gave the following account of his


involvement in the events on the day in question. He said

that he lived on the premises. (The true position as I have

said, is that he used to visit his girl friend there, and

he sometimes spent the night there.) On the night the

deceased was killed the two of them, the appellant and the

deceased, were watching television in his house. The attack

upon the deceased had been planned by the appellant and three

others who were outside. When the appellant said he was going

to bed the deceased accompanied him. In the yard the

appellant stabbed him with a knife. His associates, who had

been waiting just beyond the wall of the premises, joined

him. One of them stabbed the deceased twice more and used

a bandage to gag him. The appellant fetched a spade from the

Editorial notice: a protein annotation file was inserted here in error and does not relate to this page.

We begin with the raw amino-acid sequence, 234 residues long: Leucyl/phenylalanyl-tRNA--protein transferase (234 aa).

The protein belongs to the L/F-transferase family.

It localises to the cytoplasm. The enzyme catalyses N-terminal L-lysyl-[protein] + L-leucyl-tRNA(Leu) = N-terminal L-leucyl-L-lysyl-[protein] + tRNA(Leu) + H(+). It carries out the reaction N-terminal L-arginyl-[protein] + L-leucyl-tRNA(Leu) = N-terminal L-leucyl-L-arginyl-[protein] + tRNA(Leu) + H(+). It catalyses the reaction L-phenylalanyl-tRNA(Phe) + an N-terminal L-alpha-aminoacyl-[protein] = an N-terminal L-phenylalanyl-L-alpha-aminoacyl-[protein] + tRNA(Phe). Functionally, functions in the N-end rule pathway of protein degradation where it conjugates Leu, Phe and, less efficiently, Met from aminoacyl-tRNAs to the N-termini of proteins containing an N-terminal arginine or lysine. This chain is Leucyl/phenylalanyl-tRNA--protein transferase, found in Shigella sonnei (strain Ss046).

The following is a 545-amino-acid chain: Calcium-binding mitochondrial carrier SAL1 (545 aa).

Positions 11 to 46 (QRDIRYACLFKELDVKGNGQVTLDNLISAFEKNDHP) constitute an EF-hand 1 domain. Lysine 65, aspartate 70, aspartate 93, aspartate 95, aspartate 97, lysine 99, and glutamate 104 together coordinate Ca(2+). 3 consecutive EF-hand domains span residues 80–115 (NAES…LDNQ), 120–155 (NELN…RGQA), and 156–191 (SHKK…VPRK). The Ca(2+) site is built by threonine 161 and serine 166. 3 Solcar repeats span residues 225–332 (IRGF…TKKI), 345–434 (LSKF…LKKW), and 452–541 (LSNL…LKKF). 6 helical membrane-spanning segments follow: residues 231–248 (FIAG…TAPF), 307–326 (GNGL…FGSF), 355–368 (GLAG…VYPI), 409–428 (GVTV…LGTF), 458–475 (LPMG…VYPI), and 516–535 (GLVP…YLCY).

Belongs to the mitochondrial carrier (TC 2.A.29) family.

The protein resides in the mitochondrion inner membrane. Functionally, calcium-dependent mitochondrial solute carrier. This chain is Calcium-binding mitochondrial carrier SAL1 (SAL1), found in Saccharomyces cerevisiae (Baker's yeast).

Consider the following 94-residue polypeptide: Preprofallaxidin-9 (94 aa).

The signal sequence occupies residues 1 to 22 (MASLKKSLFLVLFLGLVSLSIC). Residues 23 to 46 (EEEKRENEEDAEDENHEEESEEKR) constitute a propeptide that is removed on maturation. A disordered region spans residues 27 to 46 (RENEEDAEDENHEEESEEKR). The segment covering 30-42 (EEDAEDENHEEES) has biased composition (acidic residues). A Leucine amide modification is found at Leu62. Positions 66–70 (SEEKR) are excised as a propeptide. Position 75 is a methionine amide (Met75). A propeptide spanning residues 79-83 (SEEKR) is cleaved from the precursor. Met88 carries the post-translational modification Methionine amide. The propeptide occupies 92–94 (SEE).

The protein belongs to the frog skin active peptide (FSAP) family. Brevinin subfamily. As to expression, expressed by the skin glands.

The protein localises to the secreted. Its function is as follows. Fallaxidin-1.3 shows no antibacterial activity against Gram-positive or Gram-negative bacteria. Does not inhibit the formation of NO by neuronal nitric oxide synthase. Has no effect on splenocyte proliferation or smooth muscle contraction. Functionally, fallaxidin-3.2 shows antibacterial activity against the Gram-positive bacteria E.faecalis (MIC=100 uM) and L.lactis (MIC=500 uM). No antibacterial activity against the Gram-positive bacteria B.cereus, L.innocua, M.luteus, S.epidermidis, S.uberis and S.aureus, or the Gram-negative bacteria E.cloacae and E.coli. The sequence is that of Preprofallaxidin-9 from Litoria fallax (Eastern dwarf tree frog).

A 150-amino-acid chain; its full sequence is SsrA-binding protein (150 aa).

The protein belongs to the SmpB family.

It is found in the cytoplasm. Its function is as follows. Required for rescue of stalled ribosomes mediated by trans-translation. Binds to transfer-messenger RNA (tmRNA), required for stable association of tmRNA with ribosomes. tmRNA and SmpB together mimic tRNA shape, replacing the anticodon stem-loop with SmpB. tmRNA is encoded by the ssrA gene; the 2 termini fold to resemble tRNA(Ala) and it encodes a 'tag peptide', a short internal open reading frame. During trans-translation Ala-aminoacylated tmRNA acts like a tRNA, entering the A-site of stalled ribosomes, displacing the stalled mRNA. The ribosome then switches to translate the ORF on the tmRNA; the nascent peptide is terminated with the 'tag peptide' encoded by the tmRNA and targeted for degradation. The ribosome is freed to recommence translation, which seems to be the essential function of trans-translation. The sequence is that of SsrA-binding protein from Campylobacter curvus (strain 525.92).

garage and each of them lent a hand in digging a shallow

grave, in which the body of the deceased was buried. They

returned to the house and made themselves at home. Having


                                                 4.      the

house, they sat down and ate some food before watching

television. For three nights the appellant remained on the

premises, sleeping in the servant's room, whilst the other

three slept in the house itself. During the day they

distributed amongst themselves and removed certain of the

deceased's possessions.

          When testifying in court the appellant told a

different story. In brief it was that there was trouble

between him and the deceased because the latter was on a

footing of undue intimacy with Tawana and that at the time

when he stabbed the deceased he was acting in self-defence.

This was a fabrication from first to last. I need not refer

to it in any detail. Mr Mundell, who appeared for the

appellant before us, quite correctly conceded that this

account was correctly rejected and that, to the extent that

mitigating or extenuating factors depend upon what the

appellant said, his confession is the evidence

                                               5. to

be relied upon.

          On this basis one is hard-pressed to point to any